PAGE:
Intervention by the Rt Hon Lady Justice Arden DBE
The arbitration world is, I understand, flourishing in Australia. There has been an increase in the use of commercial arbitration and Australia is becoming an ever more popular location for cross-border dispute resolution by arbitration. The pro-arbitration approach of Australian law, and the very high standards of its judiciary and observance of the rule of law, have assisted in this development.
Some states have a panel of specialist judges and also a dedicated arbitration list which enables them to offer a quick turn around and a consistent and high quality service to litigants.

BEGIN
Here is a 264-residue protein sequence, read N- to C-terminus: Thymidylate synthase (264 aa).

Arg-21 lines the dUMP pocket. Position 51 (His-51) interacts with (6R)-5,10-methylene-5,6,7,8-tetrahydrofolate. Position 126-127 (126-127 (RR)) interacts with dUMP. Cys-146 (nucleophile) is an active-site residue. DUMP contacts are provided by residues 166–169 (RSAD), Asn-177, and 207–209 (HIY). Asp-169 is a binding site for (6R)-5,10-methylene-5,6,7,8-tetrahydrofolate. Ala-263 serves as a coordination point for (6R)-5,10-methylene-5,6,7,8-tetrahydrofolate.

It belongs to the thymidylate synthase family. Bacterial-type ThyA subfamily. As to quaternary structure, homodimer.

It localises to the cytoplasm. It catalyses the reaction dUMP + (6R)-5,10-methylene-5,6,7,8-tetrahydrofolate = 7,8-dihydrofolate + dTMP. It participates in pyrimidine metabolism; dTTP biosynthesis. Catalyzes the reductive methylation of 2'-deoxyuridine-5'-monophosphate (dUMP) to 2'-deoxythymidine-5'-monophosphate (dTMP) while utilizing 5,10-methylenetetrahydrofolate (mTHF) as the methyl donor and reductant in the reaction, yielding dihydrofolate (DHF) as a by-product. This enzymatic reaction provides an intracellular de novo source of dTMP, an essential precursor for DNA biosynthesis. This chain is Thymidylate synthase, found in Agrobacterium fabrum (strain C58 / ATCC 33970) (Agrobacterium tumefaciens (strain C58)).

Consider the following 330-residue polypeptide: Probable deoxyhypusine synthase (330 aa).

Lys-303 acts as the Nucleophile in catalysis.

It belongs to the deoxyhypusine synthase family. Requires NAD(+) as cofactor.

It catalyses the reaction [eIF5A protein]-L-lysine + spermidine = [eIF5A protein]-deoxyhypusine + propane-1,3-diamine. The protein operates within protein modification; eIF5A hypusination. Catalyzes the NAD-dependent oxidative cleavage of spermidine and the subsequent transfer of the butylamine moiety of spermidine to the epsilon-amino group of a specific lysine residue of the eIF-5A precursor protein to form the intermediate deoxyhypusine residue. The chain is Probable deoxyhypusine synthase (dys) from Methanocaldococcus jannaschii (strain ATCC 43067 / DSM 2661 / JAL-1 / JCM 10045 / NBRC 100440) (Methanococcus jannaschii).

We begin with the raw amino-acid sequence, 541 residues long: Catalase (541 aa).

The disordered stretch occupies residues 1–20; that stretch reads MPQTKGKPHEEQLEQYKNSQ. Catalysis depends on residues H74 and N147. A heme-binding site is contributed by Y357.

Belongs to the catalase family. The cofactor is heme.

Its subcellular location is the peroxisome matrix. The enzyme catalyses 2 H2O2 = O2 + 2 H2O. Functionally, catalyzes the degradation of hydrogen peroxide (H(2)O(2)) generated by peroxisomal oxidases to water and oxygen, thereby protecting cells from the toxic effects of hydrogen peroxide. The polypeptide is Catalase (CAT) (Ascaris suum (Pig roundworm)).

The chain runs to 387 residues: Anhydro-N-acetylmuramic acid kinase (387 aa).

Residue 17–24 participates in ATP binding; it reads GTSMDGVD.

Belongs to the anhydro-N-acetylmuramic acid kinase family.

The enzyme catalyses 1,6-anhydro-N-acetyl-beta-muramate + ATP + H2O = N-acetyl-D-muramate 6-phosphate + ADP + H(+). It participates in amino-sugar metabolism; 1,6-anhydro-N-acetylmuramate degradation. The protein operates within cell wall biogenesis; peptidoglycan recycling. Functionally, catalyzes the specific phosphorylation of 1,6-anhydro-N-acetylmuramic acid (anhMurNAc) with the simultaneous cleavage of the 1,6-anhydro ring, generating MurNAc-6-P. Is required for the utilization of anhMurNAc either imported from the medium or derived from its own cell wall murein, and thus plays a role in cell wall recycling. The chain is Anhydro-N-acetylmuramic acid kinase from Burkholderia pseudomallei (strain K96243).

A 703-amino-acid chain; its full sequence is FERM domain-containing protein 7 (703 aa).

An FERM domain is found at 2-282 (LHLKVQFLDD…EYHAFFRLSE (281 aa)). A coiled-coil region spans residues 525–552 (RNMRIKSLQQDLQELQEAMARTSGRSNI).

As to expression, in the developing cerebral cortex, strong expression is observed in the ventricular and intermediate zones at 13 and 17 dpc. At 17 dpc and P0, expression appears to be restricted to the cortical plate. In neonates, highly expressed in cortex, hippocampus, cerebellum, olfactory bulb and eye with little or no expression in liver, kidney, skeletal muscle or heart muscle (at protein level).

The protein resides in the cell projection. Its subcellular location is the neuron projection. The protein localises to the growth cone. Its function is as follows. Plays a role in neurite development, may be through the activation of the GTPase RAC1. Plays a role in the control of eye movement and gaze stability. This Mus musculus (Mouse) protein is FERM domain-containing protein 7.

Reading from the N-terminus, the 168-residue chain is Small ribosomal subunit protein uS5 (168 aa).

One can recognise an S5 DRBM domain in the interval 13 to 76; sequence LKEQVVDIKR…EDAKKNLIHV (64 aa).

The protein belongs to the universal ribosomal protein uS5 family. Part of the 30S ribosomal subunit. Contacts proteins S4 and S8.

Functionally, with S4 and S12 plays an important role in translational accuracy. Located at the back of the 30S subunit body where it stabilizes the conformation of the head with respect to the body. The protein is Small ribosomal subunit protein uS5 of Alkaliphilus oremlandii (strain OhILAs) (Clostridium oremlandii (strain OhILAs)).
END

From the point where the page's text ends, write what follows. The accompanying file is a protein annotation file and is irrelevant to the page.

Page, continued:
In addition, Australian courts have adopted a restrictive interpretation of the public policy ground for refusal of enforcement of a foreign award. The High Court of Australia has held that enforcement of an award is not to be refused by the courts simply because the court has not satisfied itself as to the correctness of the award (TCL Air Conditioner (Zhongshan) Co Ltd v Castel Electronics Pty Ltd). The conceptual basis for this conclusion is significant. Crucially the High Court concluded that enforcement of an award does not mean enforcement of rights and obligations imposed by the general law but of rights and obligations created by the parties’ agreement, which have merged into an award. In a liberal democracy, the courts allow parties to set up their own regime of rights and obligations…..